A nanomaterial-based, self-powered sensor that detects mercury in water has been developed by teams from the US and Korea.

Most environmental sensors need to be wired to a power supply, which can be expensive in terms of parts and labour. There is also the potential for contamination from batteries. Solar energy is a more attractive, and greener, alternative, but it relies on weather conditions and time of day.

Instead, Zhong Lin Wang, from the Georgia Institute of Technology, Atlanta, US, and colleagues have made a standalone sensor that harvests energy from movements occurring in its surroundings. They created a nanogenerator to harvest the energy using zinc oxide nanowires (ZnO NW). The nanowires are piezoelectric, which means that they accumulate charge when they are moved, and they’re environmentally friendly.

 

The team made the device by placing the nanowires onto a flexible substrate, with the ends of the wires in contact with a gold film electrode. When the nanowires were compressed as a result of movement, electrons flowed along the wires to the gold conductor. With successive compression and release, the electrons flowed back and forth, producing an electrical current. The output was stored in a capacitor to power the sensor to detect pollutants periodically. The sensor was made from single walled carbon nanotubes that turn on an LED indicator. Wang tested the device in water and found that the LED lit up in the presence of mercury ions, and the mercury concentration was indicated by the intensity of the LED.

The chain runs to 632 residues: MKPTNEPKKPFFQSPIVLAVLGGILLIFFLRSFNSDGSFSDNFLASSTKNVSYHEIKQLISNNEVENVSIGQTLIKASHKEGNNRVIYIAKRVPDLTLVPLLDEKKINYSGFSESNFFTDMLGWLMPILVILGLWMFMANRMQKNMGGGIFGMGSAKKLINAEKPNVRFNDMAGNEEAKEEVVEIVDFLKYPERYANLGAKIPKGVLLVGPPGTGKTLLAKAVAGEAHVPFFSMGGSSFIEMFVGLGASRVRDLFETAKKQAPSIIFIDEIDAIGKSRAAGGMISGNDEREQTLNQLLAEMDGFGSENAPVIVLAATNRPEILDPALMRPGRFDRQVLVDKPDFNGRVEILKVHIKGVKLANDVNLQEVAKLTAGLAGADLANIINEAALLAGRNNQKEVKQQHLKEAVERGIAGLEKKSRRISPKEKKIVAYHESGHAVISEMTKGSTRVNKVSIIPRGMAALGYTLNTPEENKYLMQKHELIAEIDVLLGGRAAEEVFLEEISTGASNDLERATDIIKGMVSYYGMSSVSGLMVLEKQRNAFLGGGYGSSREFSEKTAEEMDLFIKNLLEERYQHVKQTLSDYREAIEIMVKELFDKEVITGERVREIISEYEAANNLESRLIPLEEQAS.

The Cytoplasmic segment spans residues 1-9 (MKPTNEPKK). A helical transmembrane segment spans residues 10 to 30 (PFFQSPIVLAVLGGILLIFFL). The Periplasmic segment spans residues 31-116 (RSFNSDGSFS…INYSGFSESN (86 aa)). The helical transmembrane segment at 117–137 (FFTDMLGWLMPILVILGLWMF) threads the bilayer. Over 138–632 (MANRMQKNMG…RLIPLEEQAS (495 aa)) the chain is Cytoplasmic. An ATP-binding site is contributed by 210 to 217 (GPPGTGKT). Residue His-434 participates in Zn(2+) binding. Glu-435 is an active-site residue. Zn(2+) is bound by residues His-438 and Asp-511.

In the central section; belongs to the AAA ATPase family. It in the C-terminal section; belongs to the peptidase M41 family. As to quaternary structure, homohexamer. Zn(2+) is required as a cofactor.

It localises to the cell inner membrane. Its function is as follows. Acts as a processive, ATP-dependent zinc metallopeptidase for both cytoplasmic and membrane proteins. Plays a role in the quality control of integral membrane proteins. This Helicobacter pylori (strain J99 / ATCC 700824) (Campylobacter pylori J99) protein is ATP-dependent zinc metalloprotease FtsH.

‘What’s most exciting is that we have built a self-powered system that is driven by energy harvested from the environment that can work independently and sustainably,’ says Wang.  In the future, Wang hopes to apply the nanogenerators in other areas besides environmental sensing. ‘There are potential applications in wireless biosensing, sensor networks, personal electronics and even national security,’ he says. His team is also looking at harvesting energy from the environment in other ways such as turbulence in water or air flow and sonic waves.

Jun Liu, from the Pacific Northwest National Laboratory, Richland, US, who works on the synthesis and applications of nanostructured materials for energy was impressed with the device and says that the research has great potential for practical applications. ‘Some biomedical applications or remote area sensing make it difficult to provide the power for very small devices. Fully functional and standalone nanodevices will be handy for these applications,’ he says.

Rebecca Brodie

 

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